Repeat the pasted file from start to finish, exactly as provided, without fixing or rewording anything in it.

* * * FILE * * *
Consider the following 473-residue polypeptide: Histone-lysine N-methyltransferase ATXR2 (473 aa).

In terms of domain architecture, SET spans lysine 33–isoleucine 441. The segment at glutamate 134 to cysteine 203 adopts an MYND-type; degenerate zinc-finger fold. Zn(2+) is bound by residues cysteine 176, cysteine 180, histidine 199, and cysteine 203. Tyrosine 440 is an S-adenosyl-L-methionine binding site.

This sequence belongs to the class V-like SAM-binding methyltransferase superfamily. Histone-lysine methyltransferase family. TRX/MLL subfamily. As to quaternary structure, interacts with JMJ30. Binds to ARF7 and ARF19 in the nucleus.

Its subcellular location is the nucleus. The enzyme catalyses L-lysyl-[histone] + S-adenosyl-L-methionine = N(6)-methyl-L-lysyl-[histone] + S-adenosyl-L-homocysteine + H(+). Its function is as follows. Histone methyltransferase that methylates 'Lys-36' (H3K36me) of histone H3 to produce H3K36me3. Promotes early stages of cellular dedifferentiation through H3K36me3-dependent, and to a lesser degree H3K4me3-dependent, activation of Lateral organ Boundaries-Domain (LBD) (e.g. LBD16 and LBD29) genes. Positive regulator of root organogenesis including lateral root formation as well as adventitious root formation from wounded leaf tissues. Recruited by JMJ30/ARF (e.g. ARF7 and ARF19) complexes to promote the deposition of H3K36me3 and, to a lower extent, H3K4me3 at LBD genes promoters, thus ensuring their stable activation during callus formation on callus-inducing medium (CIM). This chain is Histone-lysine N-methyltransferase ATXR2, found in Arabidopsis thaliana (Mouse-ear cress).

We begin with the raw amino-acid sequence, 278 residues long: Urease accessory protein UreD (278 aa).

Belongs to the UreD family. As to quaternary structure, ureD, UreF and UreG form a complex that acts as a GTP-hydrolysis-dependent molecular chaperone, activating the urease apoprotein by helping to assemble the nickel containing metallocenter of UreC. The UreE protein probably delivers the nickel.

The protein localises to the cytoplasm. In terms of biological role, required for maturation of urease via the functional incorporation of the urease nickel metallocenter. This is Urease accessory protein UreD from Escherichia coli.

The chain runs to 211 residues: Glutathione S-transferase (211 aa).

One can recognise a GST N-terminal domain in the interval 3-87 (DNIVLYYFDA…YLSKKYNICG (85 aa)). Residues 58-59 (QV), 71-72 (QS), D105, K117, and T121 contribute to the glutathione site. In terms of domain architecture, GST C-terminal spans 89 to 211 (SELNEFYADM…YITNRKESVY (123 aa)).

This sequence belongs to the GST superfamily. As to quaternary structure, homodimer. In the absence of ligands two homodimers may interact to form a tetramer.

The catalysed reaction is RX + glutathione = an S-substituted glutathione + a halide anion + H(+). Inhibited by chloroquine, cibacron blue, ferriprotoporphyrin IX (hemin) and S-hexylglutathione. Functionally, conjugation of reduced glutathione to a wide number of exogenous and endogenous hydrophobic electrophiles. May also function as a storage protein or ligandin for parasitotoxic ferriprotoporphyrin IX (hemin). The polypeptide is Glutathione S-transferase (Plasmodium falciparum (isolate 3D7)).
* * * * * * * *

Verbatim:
Consider the following 473-residue polypeptide: Histone-lysine N-methyltransferase ATXR2 (473 aa).

In terms of domain architecture, SET spans lysine 33–isoleucine 441. The segment at glutamate 134 to cysteine 203 adopts an MYND-type; degenerate zinc-finger fold. Zn(2+) is bound by residues cysteine 176, cysteine 180, histidine 199, and cysteine 203. Tyrosine 440 is an S-adenosyl-L-methionine binding site.

This sequence belongs to the class V-like SAM-binding methyltransferase superfamily. Histone-lysine methyltransferase family. TRX/MLL subfamily. As to quaternary structure, interacts with JMJ30. Binds to ARF7 and ARF19 in the nucleus.

Its subcellular location is the nucleus. The enzyme catalyses L-lysyl-[histone] + S-adenosyl-L-methionine = N(6)-methyl-L-lysyl-[histone] + S-adenosyl-L-homocysteine + H(+). Its function is as follows. Histone methyltransferase that methylates 'Lys-36' (H3K36me) of histone H3 to produce H3K36me3. Promotes early stages of cellular dedifferentiation through H3K36me3-dependent, and to a lesser degree H3K4me3-dependent, activation of Lateral organ Boundaries-Domain (LBD) (e.g. LBD16 and LBD29) genes. Positive regulator of root organogenesis including lateral root formation as well as adventitious root formation from wounded leaf tissues. Recruited by JMJ30/ARF (e.g. ARF7 and ARF19) complexes to promote the deposition of H3K36me3 and, to a lower extent, H3K4me3 at LBD genes promoters, thus ensuring their stable activation during callus formation on callus-inducing medium (CIM). This chain is Histone-lysine N-methyltransferase ATXR2, found in Arabidopsis thaliana (Mouse-ear cress).

We begin with the raw amino-acid sequence, 278 residues long: Urease accessory protein UreD (278 aa).

Belongs to the UreD family. As to quaternary structure, ureD, UreF and UreG form a complex that acts as a GTP-hydrolysis-dependent molecular chaperone, activating the urease apoprotein by helping to assemble the nickel containing metallocenter of UreC. The UreE protein probably delivers the nickel.

The protein localises to the cytoplasm. In terms of biological role, required for maturation of urease via the functional incorporation of the urease nickel metallocenter. This is Urease accessory protein UreD from Escherichia coli.

The chain runs to 211 residues: Glutathione S-transferase (211 aa).

One can recognise a GST N-terminal domain in the interval 3-87 (DNIVLYYFDA…YLSKKYNICG (85 aa)). Residues 58-59 (QV), 71-72 (QS), D105, K117, and T121 contribute to the glutathione site. In terms of domain architecture, GST C-terminal spans 89 to 211 (SELNEFYADM…YITNRKESVY (123 aa)).

This sequence belongs to the GST superfamily. As to quaternary structure, homodimer. In the absence of ligands two homodimers may interact to form a tetramer.

The catalysed reaction is RX + glutathione = an S-substituted glutathione + a halide anion + H(+). Inhibited by chloroquine, cibacron blue, ferriprotoporphyrin IX (hemin) and S-hexylglutathione. Functionally, conjugation of reduced glutathione to a wide number of exogenous and endogenous hydrophobic electrophiles. May also function as a storage protein or ligandin for parasitotoxic ferriprotoporphyrin IX (hemin). The polypeptide is Glutathione S-transferase (Plasmodium falciparum (isolate 3D7)).